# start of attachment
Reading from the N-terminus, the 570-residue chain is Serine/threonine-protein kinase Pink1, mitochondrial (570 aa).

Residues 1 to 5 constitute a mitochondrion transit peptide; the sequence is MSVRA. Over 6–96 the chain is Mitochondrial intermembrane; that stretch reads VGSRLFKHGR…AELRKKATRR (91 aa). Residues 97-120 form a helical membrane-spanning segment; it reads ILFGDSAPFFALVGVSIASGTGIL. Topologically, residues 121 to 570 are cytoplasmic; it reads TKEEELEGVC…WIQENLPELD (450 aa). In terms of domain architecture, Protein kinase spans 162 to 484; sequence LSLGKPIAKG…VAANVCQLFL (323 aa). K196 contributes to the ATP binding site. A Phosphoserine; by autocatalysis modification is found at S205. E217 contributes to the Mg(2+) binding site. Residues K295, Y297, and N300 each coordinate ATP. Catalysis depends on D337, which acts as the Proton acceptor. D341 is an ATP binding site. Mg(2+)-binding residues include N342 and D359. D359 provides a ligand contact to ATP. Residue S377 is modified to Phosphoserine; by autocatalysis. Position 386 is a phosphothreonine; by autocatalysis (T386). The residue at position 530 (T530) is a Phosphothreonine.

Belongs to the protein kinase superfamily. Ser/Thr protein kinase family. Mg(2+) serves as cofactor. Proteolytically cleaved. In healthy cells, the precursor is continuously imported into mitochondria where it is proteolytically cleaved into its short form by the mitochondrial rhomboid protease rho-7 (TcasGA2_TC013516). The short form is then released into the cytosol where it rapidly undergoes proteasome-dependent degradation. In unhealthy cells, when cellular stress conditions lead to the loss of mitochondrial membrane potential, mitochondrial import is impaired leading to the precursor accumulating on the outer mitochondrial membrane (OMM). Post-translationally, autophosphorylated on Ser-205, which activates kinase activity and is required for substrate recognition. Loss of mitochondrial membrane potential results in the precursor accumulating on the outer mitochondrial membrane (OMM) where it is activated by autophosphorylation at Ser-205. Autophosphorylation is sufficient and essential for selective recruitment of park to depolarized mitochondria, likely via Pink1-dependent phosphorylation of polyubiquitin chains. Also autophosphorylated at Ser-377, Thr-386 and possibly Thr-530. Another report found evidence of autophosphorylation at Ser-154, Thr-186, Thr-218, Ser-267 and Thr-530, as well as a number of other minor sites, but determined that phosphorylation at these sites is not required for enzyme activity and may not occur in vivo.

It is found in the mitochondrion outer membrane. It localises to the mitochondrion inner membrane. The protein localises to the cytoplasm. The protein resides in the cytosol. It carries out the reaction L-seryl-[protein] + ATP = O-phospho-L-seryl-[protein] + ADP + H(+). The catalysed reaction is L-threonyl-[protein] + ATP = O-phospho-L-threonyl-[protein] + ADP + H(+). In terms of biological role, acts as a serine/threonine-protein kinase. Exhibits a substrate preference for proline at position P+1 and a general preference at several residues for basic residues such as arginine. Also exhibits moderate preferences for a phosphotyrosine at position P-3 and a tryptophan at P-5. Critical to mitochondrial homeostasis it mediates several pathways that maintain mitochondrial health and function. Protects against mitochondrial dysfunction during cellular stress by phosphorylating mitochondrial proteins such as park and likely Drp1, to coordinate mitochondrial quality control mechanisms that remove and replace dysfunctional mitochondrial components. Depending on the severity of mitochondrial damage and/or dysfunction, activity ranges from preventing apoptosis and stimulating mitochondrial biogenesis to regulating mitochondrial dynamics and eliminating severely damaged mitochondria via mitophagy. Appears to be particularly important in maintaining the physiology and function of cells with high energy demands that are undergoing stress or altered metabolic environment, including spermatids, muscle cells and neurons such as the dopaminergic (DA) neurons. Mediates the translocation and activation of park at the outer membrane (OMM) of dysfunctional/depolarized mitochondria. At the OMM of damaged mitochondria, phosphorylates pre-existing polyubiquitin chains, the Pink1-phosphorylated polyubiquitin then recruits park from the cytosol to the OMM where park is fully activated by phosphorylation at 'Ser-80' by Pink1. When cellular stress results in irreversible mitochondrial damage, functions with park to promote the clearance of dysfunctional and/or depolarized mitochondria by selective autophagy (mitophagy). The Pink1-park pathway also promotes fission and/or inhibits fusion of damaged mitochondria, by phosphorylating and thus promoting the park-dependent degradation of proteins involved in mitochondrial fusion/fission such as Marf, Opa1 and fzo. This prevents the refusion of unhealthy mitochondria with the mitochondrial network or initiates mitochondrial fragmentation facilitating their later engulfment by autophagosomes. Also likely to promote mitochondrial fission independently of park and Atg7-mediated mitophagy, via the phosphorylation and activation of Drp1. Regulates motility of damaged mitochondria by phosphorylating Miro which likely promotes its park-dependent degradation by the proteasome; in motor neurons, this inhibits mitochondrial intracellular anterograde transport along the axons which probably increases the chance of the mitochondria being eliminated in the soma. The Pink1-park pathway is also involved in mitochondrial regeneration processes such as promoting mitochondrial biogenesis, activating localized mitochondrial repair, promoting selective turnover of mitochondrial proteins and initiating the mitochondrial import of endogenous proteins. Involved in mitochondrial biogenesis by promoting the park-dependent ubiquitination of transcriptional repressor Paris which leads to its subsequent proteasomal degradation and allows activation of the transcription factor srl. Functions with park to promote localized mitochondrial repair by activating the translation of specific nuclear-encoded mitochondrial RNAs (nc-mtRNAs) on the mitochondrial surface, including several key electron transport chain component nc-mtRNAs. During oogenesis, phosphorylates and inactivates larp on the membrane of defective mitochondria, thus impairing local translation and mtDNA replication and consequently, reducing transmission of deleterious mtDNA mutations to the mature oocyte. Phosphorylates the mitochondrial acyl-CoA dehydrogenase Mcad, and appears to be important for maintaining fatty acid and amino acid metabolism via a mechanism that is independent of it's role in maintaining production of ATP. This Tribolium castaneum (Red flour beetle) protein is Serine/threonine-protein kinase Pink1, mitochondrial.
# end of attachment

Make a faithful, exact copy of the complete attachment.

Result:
Reading from the N-terminus, the 570-residue chain is Serine/threonine-protein kinase Pink1, mitochondrial (570 aa).

Residues 1 to 5 constitute a mitochondrion transit peptide; the sequence is MSVRA. Over 6–96 the chain is Mitochondrial intermembrane; that stretch reads VGSRLFKHGR…AELRKKATRR (91 aa). Residues 97-120 form a helical membrane-spanning segment; it reads ILFGDSAPFFALVGVSIASGTGIL. Topologically, residues 121 to 570 are cytoplasmic; it reads TKEEELEGVC…WIQENLPELD (450 aa). In terms of domain architecture, Protein kinase spans 162 to 484; sequence LSLGKPIAKG…VAANVCQLFL (323 aa). K196 contributes to the ATP binding site. A Phosphoserine; by autocatalysis modification is found at S205. E217 contributes to the Mg(2+) binding site. Residues K295, Y297, and N300 each coordinate ATP. Catalysis depends on D337, which acts as the Proton acceptor. D341 is an ATP binding site. Mg(2+)-binding residues include N342 and D359. D359 provides a ligand contact to ATP. Residue S377 is modified to Phosphoserine; by autocatalysis. Position 386 is a phosphothreonine; by autocatalysis (T386). The residue at position 530 (T530) is a Phosphothreonine.

Belongs to the protein kinase superfamily. Ser/Thr protein kinase family. Mg(2+) serves as cofactor. Proteolytically cleaved. In healthy cells, the precursor is continuously imported into mitochondria where it is proteolytically cleaved into its short form by the mitochondrial rhomboid protease rho-7 (TcasGA2_TC013516). The short form is then released into the cytosol where it rapidly undergoes proteasome-dependent degradation. In unhealthy cells, when cellular stress conditions lead to the loss of mitochondrial membrane potential, mitochondrial import is impaired leading to the precursor accumulating on the outer mitochondrial membrane (OMM). Post-translationally, autophosphorylated on Ser-205, which activates kinase activity and is required for substrate recognition. Loss of mitochondrial membrane potential results in the precursor accumulating on the outer mitochondrial membrane (OMM) where it is activated by autophosphorylation at Ser-205. Autophosphorylation is sufficient and essential for selective recruitment of park to depolarized mitochondria, likely via Pink1-dependent phosphorylation of polyubiquitin chains. Also autophosphorylated at Ser-377, Thr-386 and possibly Thr-530. Another report found evidence of autophosphorylation at Ser-154, Thr-186, Thr-218, Ser-267 and Thr-530, as well as a number of other minor sites, but determined that phosphorylation at these sites is not required for enzyme activity and may not occur in vivo.

It is found in the mitochondrion outer membrane. It localises to the mitochondrion inner membrane. The protein localises to the cytoplasm. The protein resides in the cytosol. It carries out the reaction L-seryl-[protein] + ATP = O-phospho-L-seryl-[protein] + ADP + H(+). The catalysed reaction is L-threonyl-[protein] + ATP = O-phospho-L-threonyl-[protein] + ADP + H(+). In terms of biological role, acts as a serine/threonine-protein kinase. Exhibits a substrate preference for proline at position P+1 and a general preference at several residues for basic residues such as arginine. Also exhibits moderate preferences for a phosphotyrosine at position P-3 and a tryptophan at P-5. Critical to mitochondrial homeostasis it mediates several pathways that maintain mitochondrial health and function. Protects against mitochondrial dysfunction during cellular stress by phosphorylating mitochondrial proteins such as park and likely Drp1, to coordinate mitochondrial quality control mechanisms that remove and replace dysfunctional mitochondrial components. Depending on the severity of mitochondrial damage and/or dysfunction, activity ranges from preventing apoptosis and stimulating mitochondrial biogenesis to regulating mitochondrial dynamics and eliminating severely damaged mitochondria via mitophagy. Appears to be particularly important in maintaining the physiology and function of cells with high energy demands that are undergoing stress or altered metabolic environment, including spermatids, muscle cells and neurons such as the dopaminergic (DA) neurons. Mediates the translocation and activation of park at the outer membrane (OMM) of dysfunctional/depolarized mitochondria. At the OMM of damaged mitochondria, phosphorylates pre-existing polyubiquitin chains, the Pink1-phosphorylated polyubiquitin then recruits park from the cytosol to the OMM where park is fully activated by phosphorylation at 'Ser-80' by Pink1. When cellular stress results in irreversible mitochondrial damage, functions with park to promote the clearance of dysfunctional and/or depolarized mitochondria by selective autophagy (mitophagy). The Pink1-park pathway also promotes fission and/or inhibits fusion of damaged mitochondria, by phosphorylating and thus promoting the park-dependent degradation of proteins involved in mitochondrial fusion/fission such as Marf, Opa1 and fzo. This prevents the refusion of unhealthy mitochondria with the mitochondrial network or initiates mitochondrial fragmentation facilitating their later engulfment by autophagosomes. Also likely to promote mitochondrial fission independently of park and Atg7-mediated mitophagy, via the phosphorylation and activation of Drp1. Regulates motility of damaged mitochondria by phosphorylating Miro which likely promotes its park-dependent degradation by the proteasome; in motor neurons, this inhibits mitochondrial intracellular anterograde transport along the axons which probably increases the chance of the mitochondria being eliminated in the soma. The Pink1-park pathway is also involved in mitochondrial regeneration processes such as promoting mitochondrial biogenesis, activating localized mitochondrial repair, promoting selective turnover of mitochondrial proteins and initiating the mitochondrial import of endogenous proteins. Involved in mitochondrial biogenesis by promoting the park-dependent ubiquitination of transcriptional repressor Paris which leads to its subsequent proteasomal degradation and allows activation of the transcription factor srl. Functions with park to promote localized mitochondrial repair by activating the translation of specific nuclear-encoded mitochondrial RNAs (nc-mtRNAs) on the mitochondrial surface, including several key electron transport chain component nc-mtRNAs. During oogenesis, phosphorylates and inactivates larp on the membrane of defective mitochondria, thus impairing local translation and mtDNA replication and consequently, reducing transmission of deleterious mtDNA mutations to the mature oocyte. Phosphorylates the mitochondrial acyl-CoA dehydrogenase Mcad, and appears to be important for maintaining fatty acid and amino acid metabolism via a mechanism that is independent of it's role in maintaining production of ATP. This Tribolium castaneum (Red flour beetle) protein is Serine/threonine-protein kinase Pink1, mitochondrial.